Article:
The experience with independent living services for youth in care and those formerly in care

Heather M. Thompson, Armeda Stevenson Wojciak, Morgan E. Cooley

Research output: Contribution to journalArticlepeer-review

14 Scopus citations


A significant amount of attention has been paid to the experiences of young people who have spent time in foster care. Policies and programs have focused on providing independent living services to youth currently in care and services to those who were formerly in foster care but are living independently. The purpose of this study was to describe the receipt of independent living services of youth who were formerly in care and who are currently living independently, while also looking at the skills and resources of youth who are currently in foster care. This study drew from a national data set, The National Survey of Child and Adolescent Well-Being II (NSCAW II) and included both former youth (n = 127) and those currently in care (n = 106). While most former youth reported possessing documents associated with independent living, a significant portion reported a lack of several resources that aid in independent living. Youth currently in care did not report the majority of skills associated with living independently. Additionally, most youth denied the receipt of resources needed for obtaining those skills through independent living services. Implications for practice and policy, as well as suggestions for future research are discussed.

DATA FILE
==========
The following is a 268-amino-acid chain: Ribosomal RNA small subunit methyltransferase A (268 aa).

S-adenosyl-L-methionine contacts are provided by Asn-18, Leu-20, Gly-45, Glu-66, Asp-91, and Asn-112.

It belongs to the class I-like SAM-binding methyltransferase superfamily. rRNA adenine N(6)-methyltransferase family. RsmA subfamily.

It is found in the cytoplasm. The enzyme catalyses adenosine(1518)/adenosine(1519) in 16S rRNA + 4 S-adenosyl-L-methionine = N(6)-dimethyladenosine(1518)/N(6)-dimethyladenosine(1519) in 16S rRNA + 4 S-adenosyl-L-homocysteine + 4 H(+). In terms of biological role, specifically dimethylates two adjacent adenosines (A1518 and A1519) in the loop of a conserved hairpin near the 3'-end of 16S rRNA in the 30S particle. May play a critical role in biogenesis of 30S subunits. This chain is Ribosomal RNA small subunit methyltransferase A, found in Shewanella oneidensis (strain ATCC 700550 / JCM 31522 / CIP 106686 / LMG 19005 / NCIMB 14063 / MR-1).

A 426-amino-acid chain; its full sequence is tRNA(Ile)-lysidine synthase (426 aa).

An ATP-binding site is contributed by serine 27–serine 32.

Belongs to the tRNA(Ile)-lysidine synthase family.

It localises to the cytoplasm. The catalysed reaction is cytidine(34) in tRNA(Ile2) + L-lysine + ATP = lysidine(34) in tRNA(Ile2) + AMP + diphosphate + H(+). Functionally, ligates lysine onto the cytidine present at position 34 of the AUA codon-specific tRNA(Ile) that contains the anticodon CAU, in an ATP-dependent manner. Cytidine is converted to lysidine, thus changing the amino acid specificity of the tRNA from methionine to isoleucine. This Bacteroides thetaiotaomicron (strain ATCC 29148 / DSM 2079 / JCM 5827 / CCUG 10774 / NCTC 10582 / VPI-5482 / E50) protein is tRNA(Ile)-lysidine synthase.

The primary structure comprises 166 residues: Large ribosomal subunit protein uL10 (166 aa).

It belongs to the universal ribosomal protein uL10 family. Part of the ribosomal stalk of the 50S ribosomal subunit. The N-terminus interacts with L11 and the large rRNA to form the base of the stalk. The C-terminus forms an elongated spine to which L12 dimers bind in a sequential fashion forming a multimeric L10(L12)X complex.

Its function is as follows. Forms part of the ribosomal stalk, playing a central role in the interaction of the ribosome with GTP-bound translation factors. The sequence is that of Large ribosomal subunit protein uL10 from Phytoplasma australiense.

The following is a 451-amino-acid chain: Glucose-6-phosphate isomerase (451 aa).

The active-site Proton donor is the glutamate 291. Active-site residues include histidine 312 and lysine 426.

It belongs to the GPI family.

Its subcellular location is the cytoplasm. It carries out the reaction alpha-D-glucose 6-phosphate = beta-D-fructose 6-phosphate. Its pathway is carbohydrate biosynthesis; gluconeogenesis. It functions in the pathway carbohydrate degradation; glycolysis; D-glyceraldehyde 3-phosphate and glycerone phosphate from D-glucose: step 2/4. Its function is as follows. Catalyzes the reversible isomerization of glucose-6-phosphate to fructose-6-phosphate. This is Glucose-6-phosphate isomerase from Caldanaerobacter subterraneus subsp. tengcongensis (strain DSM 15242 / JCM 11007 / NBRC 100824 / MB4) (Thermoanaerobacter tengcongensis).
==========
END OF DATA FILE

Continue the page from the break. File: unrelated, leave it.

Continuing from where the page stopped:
Original languageEnglish (US)
Pages (from-to)17-25
Number of pages9
JournalChildren and Youth Services Review
StatePublished - Jan 2018
Externally publishedYes


  • Aging out
  • Former foster youth
  • Independent living programs
  • Independent living skills


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